Maybe I’m overreacting. But darn if this didn’t set me off when I read this last week:
A nation in which the poor are defined by an income level that in most countries would make them prosperous is a nation that has all but forgotten the true meaning of poverty. A nation in which obesity is largely a problem of the poor (and anorexia of the upper-middle class) does not understand the word "hunger."
The offending two sentences came early on in an op-ed by Bret Stephens, a member of the Wall Street Journal editorial board, in the Journal’s online “Opinion Journal.” In the context of the larger commentary -- a backhanded slap at anybody who dare complain about “divisions” in America or about the progress, or lack thereof, in Iraq -- these two sentences were nothing more than punditry detritus.
But those two sentences say a heck of a lot to me about how a good portion of people in this country view the socioeconomics of food and, more specifically, nutrition.
It’s true, of course, that the obesity epidemic is concentrated in less-affluent populations (how’s that for medico-journalese!). And there’s a very good reason for that: cheap, calorie-laden food is what many low-income people can afford.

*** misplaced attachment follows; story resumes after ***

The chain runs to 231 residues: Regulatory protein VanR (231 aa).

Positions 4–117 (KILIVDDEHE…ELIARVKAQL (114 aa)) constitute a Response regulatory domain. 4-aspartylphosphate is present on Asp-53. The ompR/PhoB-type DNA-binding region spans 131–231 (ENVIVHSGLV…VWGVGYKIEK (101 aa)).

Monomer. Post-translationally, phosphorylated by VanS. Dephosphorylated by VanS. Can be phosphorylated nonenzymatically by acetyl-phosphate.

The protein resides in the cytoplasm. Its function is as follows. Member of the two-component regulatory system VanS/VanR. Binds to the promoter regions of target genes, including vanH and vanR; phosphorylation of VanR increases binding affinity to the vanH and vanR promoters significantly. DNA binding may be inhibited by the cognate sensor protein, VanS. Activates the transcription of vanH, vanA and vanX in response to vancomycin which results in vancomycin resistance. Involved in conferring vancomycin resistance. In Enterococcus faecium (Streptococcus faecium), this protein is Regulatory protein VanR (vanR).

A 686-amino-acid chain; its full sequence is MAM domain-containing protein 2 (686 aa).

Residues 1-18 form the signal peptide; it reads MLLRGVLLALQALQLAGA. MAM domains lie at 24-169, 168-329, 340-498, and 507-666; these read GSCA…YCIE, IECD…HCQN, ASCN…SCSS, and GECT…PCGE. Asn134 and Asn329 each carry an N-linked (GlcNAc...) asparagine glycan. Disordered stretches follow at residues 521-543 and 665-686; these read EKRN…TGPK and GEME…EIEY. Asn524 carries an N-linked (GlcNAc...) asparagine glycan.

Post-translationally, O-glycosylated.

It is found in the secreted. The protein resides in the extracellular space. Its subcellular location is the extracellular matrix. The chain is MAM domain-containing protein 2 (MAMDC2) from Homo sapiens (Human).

Just last month, researchers from the
They found that the foods which are less energy-dense -- generally fresh fruits and vegetables -- are much more expensive per calorie than energy-dense foods -- such as those high in refined grains, added sugars, and added fats.
Lower-calorie foods jumped in price by about 19.5 percent in that two-year period, while the prices of very calorie-rich foods stayed stable or even dropped slightly, the researchers found.
And this isn’t some short-term phenomenon:
Since 1985, the actual price of fruits and vegetables has increased 40 percent, while the price of sugar and fats has declined by 14 percent.
The bottom line is that more fattening foods are far cheaper than healthful foods. This is due in very large part, of course, to the federal subsidies paid to support the growth of corn, soy, and several other “commodity crops” that are the backbone of those calorie-laden foods (e.g., the gazillion tons of corn used to feed all those cows needed to produce those flimsy little meat patties at McDonalds).
In the same McClatchy article, a beautiful chart shows that of the $70.2 billion in subsidies – that’s right, BILLION – given to agriculture interests between 1995 and 2004, only $1.55 billion went to support fruits and veggies.
So is it any wonder that, when a mom of two making, say, $16,000 a year, sees what it will cost her to buy four or five oranges, and then realizes she can get a case of generic orange soda for the same price, she chooses the case of soda?
This whole diatribe thus far brings me round to another recent study, published just this month and covered by the New York Times’ Tara Parker-Pope, which demonstrated that giving poor people vouchers to purchase fruits and veggies actually… wait for it… increased the amount of fruits and veggies they ate.
Who would have thunk it? Certainly not Mr. Stephens, who I have little doubt would decry such a program proposal as a government “handout” -- unlike those billions of dollars in federal subsidies for growing the corn so desperately needed to produce Cherry Pepsi.